(Photo credit: Hamilton County JFS Adoption & Foster Care Recruitment)
A single man just increased his family 5 times when he became a father of five after officially adopting an entire family of siblings. He did it to prevent them from being separated by the foster care system last week.
According to multiple news outlets, Robert Carter adopted siblings Marionna, Makayla, Robert, Giovanni, and Kiontae. When asked why he chose to take such a huge leap of faith, he explained that he personally knew how it felt to be removed from a biological home and ripped away from loved ones.
As the third oldest of nine, Carter knew firsthand the tragedy of being removed from a biological home and separated from siblings. At 12, he came into foster care in Hamilton County when his mom, unsupported and struggling with alcoholism, was incapable of caring for her children. He didn’t see some of his younger siblings for years. Carter thrived and was granted custody of a younger sister and guardianship of a younger brother once he was emancipated. His memories motivated him to stand in the gap for his own family and for his new one.
“When permanent custody was awarded to JFS, the five siblings were already placed in three different foster homes,” adoption worker, Stacey Barton said to Ohio’s HCkids.org. “Mr. Carter was the only foster parent willing and able to adopt all of the children. His childhood background has made him aware of the importance of keeping siblings together. He says that he enjoys being their father and that parenting them is easier than he could have ever imagined! His life is busy, with a lot of love, laughter and loudness! I have enjoyed working with him and witnessing the children bond as siblings.”
Keeping a family together in adoption is rare. But even adopting African American children is also rare.
When it comes to adoption, Americans might assume that each child is treated equally. But research shows that darker-skinned children are repeatedly discriminated against, both by potential adoptive parents and the social workers who are charged with protecting their well-being.
According to Washington University law school professor Kimberly Jade Norwood, “In the adoption market, race and color combine to create another preference hierarchy: white children are preferred over nonwhite. When African-American children are considered, the data suggest there is a preference for light skin and biracial children over dark-skinned children.”
Yes, the child’s skin color–not just the race–also plays a major factor. Regardless of race, adopting parents prefer to adopt a light-skinned child. A 1999 study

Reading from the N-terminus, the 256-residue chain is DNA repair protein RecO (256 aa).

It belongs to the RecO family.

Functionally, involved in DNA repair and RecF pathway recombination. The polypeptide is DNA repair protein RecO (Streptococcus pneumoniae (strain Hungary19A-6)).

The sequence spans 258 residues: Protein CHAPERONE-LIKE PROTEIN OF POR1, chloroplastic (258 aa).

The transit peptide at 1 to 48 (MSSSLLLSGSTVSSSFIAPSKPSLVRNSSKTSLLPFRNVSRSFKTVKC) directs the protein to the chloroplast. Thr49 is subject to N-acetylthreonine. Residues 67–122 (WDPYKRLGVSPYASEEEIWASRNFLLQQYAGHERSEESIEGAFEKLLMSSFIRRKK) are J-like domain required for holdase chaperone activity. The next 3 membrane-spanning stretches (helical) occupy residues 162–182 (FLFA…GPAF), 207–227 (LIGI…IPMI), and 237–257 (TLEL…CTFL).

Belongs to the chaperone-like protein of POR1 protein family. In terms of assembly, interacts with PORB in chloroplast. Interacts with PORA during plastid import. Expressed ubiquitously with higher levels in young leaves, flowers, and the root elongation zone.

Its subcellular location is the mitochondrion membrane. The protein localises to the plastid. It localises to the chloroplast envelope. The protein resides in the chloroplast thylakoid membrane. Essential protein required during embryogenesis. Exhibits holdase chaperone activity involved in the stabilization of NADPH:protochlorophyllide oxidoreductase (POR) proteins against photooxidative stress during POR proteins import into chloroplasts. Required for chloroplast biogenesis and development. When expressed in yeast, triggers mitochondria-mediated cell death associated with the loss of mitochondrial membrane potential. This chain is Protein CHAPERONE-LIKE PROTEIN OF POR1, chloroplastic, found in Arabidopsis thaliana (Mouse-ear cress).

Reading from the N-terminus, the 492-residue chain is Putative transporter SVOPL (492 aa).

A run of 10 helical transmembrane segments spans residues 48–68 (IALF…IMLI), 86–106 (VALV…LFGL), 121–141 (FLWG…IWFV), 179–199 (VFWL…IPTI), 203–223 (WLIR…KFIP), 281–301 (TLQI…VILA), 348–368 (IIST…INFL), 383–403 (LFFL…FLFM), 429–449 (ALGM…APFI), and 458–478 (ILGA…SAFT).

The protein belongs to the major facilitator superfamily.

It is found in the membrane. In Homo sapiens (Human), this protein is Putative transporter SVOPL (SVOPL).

at the Institute of Black Parenting, a Los Angeles adoption agency, showed that as many as 40 percent of the African-American couples expressed a preference for a light-skinned or mixed-race child, regardless of their own complexion.
Carter was fostering the three boys when he and the girls’ foster moms came together so the kids could see each other for the first time in six months. The children and the foster parents were all in tears.
“I understand how they feel,” he said. “I understand what they went through, so it really touched me. I was already thinking about adopting all of the kids but when I saw them crying, I was like, ‘Ok, I’m going to take all five to keep them together.’ ”
Carter has been taking care of others his whole life. He missed school growing up so he could watch his younger siblings when his mom wasn’t around. Taking on custody and guardianship, being involved in HEMI mentoring and volunteering at South Avondale Elementary. He feels it is why he’s here.
After Adoption Day, when everything is official, Carter is looking forward to creating a new future with his children.
“Making memories to replace a lot of the bad ones.” he said. “Every night I talk to them and let them know, ‘I’m your dad forever. I know what it’s like and I’m always here for you.’ Like Marionna. She’s warmed up so much since the beginning. At first, she didn’t like me. She walked in my room last night and said, ‘I just want to say thanks for taking us in and taking care of us when our real mom couldn’t.’ It just really touched me.
“So just making memories, letting them know I’m here and they never have to go. I’m here for them no matter what.”